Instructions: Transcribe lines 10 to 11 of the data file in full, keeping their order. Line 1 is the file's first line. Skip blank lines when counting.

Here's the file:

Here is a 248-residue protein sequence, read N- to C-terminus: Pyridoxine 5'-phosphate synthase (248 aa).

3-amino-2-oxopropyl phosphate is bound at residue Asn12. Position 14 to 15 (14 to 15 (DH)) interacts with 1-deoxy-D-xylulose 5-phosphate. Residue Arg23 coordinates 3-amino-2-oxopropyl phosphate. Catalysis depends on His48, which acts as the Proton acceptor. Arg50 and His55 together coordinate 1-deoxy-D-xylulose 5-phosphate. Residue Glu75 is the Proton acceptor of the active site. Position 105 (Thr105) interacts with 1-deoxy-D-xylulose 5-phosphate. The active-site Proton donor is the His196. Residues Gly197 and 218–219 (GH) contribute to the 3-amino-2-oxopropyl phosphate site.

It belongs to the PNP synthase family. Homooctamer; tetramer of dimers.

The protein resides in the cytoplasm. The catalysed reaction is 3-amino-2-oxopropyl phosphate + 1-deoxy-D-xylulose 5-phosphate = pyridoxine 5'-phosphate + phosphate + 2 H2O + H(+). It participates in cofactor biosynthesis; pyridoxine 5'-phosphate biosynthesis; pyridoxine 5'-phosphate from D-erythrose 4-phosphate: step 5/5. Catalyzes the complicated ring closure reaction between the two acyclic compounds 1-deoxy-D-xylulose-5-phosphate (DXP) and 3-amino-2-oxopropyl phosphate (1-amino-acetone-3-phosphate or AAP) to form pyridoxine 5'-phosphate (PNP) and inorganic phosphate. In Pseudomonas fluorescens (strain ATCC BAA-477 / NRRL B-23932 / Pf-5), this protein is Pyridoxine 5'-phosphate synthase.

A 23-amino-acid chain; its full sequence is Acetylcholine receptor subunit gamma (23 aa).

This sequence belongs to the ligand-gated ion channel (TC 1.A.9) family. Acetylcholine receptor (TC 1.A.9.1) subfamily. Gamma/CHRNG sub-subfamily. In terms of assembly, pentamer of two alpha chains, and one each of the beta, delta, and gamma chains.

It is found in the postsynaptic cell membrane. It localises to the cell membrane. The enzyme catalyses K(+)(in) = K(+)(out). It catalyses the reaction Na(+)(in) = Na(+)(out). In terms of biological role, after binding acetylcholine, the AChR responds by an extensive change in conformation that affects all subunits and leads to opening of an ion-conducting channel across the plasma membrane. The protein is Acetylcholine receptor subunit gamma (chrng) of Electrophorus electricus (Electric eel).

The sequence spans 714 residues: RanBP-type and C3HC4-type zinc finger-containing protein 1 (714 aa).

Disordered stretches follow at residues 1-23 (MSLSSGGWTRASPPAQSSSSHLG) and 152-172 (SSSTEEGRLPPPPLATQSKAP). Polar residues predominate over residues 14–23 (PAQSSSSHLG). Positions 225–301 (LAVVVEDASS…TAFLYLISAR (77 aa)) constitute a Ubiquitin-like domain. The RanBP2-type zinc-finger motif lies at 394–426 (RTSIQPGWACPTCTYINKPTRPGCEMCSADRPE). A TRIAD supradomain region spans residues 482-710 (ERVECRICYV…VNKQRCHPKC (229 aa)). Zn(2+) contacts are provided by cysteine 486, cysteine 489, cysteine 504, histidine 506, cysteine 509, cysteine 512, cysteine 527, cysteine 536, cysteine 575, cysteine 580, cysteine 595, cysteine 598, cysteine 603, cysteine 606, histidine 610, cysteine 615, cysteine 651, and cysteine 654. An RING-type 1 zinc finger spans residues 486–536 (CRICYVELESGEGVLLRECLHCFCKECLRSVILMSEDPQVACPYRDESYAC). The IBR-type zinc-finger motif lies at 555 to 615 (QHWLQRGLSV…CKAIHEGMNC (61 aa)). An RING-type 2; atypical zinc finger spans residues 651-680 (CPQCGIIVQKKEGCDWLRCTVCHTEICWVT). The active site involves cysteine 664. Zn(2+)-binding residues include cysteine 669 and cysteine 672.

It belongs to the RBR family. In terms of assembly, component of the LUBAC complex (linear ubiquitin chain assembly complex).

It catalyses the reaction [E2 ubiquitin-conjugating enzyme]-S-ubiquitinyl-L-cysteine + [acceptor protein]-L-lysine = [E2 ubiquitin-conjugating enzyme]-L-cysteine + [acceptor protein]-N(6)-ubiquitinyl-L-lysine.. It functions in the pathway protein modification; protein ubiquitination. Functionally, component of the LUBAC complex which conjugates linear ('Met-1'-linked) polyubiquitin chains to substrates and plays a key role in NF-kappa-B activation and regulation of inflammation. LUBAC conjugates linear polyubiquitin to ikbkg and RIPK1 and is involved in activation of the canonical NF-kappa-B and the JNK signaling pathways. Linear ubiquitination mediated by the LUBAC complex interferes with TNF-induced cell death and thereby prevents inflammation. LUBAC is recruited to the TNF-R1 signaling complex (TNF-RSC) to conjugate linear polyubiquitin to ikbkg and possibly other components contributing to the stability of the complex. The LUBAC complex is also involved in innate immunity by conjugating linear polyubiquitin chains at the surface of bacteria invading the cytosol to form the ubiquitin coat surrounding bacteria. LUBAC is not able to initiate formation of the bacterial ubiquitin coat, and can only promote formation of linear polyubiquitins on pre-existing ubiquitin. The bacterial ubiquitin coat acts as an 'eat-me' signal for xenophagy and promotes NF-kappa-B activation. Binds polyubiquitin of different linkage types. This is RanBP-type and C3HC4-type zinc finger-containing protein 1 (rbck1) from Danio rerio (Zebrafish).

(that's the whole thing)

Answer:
It belongs to the RBR family. In terms of assembly, component of the LUBAC complex (linear ubiquitin chain assembly complex).

It catalyses the reaction [E2 ubiquitin-conjugating enzyme]-S-ubiquitinyl-L-cysteine + [acceptor protein]-L-lysine = [E2 ubiquitin-conjugating enzyme]-L-cysteine + [acceptor protein]-N(6)-ubiquitinyl-L-lysine.. It functions in the pathway protein modification; protein ubiquitination. Functionally, component of the LUBAC complex which conjugates linear ('Met-1'-linked) polyubiquitin chains to substrates and plays a key role in NF-kappa-B activation and regulation of inflammation. LUBAC conjugates linear polyubiquitin to ikbkg and RIPK1 and is involved in activation of the canonical NF-kappa-B and the JNK signaling pathways. Linear ubiquitination mediated by the LUBAC complex interferes with TNF-induced cell death and thereby prevents inflammation. LUBAC is recruited to the TNF-R1 signaling complex (TNF-RSC) to conjugate linear polyubiquitin to ikbkg and possibly other components contributing to the stability of the complex. The LUBAC complex is also involved in innate immunity by conjugating linear polyubiquitin chains at the surface of bacteria invading the cytosol to form the ubiquitin coat surrounding bacteria. LUBAC is not able to initiate formation of the bacterial ubiquitin coat, and can only promote formation of linear polyubiquitins on pre-existing ubiquitin. The bacterial ubiquitin coat acts as an 'eat-me' signal for xenophagy and promotes NF-kappa-B activation. Binds polyubiquitin of different linkage types. This is RanBP-type and C3HC4-type zinc finger-containing protein 1 (rbck1) from Danio rerio (Zebrafish).